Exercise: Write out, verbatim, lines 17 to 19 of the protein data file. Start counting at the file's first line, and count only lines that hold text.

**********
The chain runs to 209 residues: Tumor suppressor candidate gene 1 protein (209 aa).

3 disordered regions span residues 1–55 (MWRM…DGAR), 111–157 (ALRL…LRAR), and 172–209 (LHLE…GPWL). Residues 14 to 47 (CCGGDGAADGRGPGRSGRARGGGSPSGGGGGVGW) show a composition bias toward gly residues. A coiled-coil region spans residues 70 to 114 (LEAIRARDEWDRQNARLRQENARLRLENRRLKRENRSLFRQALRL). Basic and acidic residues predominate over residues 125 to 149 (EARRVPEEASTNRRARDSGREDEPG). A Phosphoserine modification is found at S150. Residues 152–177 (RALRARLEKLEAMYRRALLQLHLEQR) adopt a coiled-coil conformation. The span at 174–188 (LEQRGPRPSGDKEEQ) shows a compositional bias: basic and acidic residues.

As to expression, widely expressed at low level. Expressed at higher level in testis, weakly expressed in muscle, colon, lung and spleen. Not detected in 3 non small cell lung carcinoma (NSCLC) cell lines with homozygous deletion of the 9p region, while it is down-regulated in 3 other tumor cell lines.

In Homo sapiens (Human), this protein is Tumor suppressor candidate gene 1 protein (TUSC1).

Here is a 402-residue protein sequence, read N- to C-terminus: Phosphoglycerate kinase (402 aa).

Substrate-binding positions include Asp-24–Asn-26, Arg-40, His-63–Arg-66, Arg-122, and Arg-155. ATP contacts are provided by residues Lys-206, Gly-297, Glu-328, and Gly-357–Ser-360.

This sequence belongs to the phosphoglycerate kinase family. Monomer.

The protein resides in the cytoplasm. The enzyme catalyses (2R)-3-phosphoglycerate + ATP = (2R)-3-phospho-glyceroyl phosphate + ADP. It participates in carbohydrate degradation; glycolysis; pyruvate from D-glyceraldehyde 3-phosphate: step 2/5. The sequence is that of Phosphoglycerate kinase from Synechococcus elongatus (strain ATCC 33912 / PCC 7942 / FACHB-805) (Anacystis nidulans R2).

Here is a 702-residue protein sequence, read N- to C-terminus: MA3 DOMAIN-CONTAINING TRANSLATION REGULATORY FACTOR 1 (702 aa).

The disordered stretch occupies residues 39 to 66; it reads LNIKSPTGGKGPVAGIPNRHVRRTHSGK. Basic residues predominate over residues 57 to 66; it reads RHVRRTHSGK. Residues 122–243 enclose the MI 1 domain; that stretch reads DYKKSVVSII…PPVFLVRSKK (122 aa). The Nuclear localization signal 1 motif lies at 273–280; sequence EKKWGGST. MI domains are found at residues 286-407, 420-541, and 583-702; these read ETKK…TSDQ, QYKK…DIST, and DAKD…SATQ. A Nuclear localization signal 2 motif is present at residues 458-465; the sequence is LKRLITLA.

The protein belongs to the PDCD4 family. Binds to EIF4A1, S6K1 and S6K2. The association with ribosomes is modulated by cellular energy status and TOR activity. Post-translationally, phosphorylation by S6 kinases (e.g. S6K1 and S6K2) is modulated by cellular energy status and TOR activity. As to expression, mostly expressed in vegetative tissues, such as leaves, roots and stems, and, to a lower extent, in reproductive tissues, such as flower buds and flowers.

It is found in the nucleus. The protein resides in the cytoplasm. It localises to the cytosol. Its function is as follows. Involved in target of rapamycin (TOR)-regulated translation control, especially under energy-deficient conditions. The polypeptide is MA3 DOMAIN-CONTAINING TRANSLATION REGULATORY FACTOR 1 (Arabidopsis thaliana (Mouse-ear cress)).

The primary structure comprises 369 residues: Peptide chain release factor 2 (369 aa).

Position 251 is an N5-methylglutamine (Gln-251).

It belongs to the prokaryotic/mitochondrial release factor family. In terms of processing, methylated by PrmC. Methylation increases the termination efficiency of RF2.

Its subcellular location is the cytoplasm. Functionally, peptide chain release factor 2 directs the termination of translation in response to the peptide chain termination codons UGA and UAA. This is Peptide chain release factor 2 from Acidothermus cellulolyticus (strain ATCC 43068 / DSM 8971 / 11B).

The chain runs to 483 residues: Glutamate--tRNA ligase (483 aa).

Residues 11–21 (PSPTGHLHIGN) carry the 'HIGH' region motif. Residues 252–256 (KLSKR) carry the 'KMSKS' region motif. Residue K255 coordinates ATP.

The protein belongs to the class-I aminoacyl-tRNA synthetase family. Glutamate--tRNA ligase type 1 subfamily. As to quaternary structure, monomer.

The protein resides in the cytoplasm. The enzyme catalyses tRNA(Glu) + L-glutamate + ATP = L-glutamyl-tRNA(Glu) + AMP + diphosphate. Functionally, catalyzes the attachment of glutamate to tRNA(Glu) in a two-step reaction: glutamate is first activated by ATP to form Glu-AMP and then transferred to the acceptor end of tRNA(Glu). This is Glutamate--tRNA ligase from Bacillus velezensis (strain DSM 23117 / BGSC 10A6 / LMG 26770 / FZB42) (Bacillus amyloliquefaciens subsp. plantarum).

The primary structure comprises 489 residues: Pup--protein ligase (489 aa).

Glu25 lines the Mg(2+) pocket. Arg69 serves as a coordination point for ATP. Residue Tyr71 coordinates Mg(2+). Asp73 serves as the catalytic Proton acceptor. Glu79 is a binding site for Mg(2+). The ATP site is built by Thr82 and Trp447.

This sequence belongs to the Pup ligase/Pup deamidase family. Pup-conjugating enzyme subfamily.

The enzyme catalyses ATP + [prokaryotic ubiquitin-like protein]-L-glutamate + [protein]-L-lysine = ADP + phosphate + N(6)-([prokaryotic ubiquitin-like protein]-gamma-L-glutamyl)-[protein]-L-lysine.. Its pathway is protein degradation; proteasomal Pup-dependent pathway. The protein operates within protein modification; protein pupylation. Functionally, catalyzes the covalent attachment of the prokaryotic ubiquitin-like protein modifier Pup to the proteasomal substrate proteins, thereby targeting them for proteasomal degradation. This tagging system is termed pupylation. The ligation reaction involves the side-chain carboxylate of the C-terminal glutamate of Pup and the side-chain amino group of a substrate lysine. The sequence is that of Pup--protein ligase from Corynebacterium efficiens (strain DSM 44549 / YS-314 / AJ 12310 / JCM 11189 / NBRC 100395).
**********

The chain runs to 483 residues: Glutamate--tRNA ligase (483 aa).

Residues 11–21 (PSPTGHLHIGN) carry the 'HIGH' region motif. Residues 252–256 (KLSKR) carry the 'KMSKS' region motif. Residue K255 coordinates ATP.

The protein belongs to the class-I aminoacyl-tRNA synthetase family. Glutamate--tRNA ligase type 1 subfamily. As to quaternary structure, monomer.